Week-of-Prayer-Let-there-be-Hope-2015_mediumThe YWCA/YMCA Week of Prayer is a tradition dating back to 1904. Each year in the month of November, the YWCA and YMCA movements issue a joint call for prayer.

President’s Message 

“We are afflicted in every way, but not crushed; perplexed, but not driven to despair; persecuted, but not forsaken; struck down, but not destroyed…”2 Corinthians 4:8

God is faithful and continues to reveal Himself to us; always showing us His loving-kindness and steadfast love. Yes, evil abounds, accidents, natural disasters war etc. Many times we struggle to make sense of things. The depressing images we see throughout the year in our work, the physical destruction that we walk through as we retrieve trapped bodies, the crying and wailing that deafens our ears, all those people whose lives are permanently altered – that is our call to duty. This work, our work is not easy, but it must be done even in the face of death, persecution, and despair. We are reminded: “We are afflicted in every way, but not crushed; perplexed but not driven to despair; persecuted but not forsaken; struck down but not destroyed…” (2 Corinthians 4:8). So we will not relent or be pushed back by the forces of evil.

At the same time, we are filled with hope and we are creating positive change in the life of the young People, women and communities in which we are present. Our actions at a Global level contribute to change of policies e.g.: Adoption of common positions and resolutions against child marriage and the redefinition of the sustainable development goals.

Since last year’s Week of Prayer a lot has happened that has brought sadness to people on a global scale, making this by far, one of the most difficult years in recent times. This year our YWCA/YMCA Week of Prayer comes at a time when the world is groaning under a myriad of tragedies: Terrorism, conflicts of all sort, diseases, as well as ongoing human rights issues… The list is endless!

As we gather together during this Week of Prayer, we will take a moment to reflect on these; but better still we will pray, and declare that WE WILL ALL BE TOGETHER AS ONE. Circumstances might seem hopeless, it may seem that evil continues unabated, suffering continues in different forms. But we have a message to tell to the nations; the message we bring to the masses we serve, those who have to face this pain every day; “…Weeping may linger for the night, but joy comes with the morning.” (Psalm 30:5b).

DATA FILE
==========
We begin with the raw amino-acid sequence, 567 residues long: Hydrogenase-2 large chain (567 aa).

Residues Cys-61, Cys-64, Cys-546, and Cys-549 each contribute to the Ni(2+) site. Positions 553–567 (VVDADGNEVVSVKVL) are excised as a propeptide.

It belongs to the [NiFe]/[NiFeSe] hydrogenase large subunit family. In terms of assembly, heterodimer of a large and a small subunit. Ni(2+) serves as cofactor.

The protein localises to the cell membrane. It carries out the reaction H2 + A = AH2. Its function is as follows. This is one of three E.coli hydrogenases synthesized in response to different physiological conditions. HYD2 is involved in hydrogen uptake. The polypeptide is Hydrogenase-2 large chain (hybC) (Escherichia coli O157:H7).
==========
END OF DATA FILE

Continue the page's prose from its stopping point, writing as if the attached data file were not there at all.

Darkness will only be for a while, and then there will be no bleakness in our journey

We will learn new words; we will carry hope for a new world

Our world will be void of evil and suffering

We hope for a world that is God’s Kingdom

Restoration of humankind and creation, this is our hope

Hope we will keep alive, and despair we will not know again

When they see us, may they experience God’s love; and as we walk with them side by side, holding each other’s hands – hope becomes real.  In these moments of darkness and despair, let us bring light. In these moments of bleakness, let us bring hope, let us keep hope alive; let us become aware of God’s protection, reminding ourselves and appreciating the prayer of Jesus Christ, as he prayed, saying, “I am not asking you to take them out of this world but I ask you to protect them from the evil one.” (John 17:15).  Let us know that we are not alone, let us be encouraged, and encourage others – this suffering will not crush us! God will restore peace on earth. We are privileged to be part of the great work, the story of renewing hope and restoring God’s creation.

Our work takes us to places and people who are troubled and every year we pause and draw inspiration from the Week of Prayer. Those who do not should be encouraged to make time for this all important life-giving tradition held by a The YWCA/YMCA staff and volunteers.

The reflections of the week are based on our various experiences and realities related to personal suffering, our assistance to others, natural disasters, violence against women, plight of migration and globalized terror. We must remain hopeful and we must continue to be a force for positive change in the world.

Our calling is to keep hope alive in times of despair and persecution. The foundation of our faith is Hope. We shall and should keep Hope alive and continue “to bring the good news to the poor. He has sent me to proclaim release of the captives and recovery of sight to the blind, to let the oppressed go free, to proclaim the year of the Lord’s favor.”  (Luke 4:18-19).

Deborah Thomas Austin, World YWCA President and Peter Posner, World YMCA President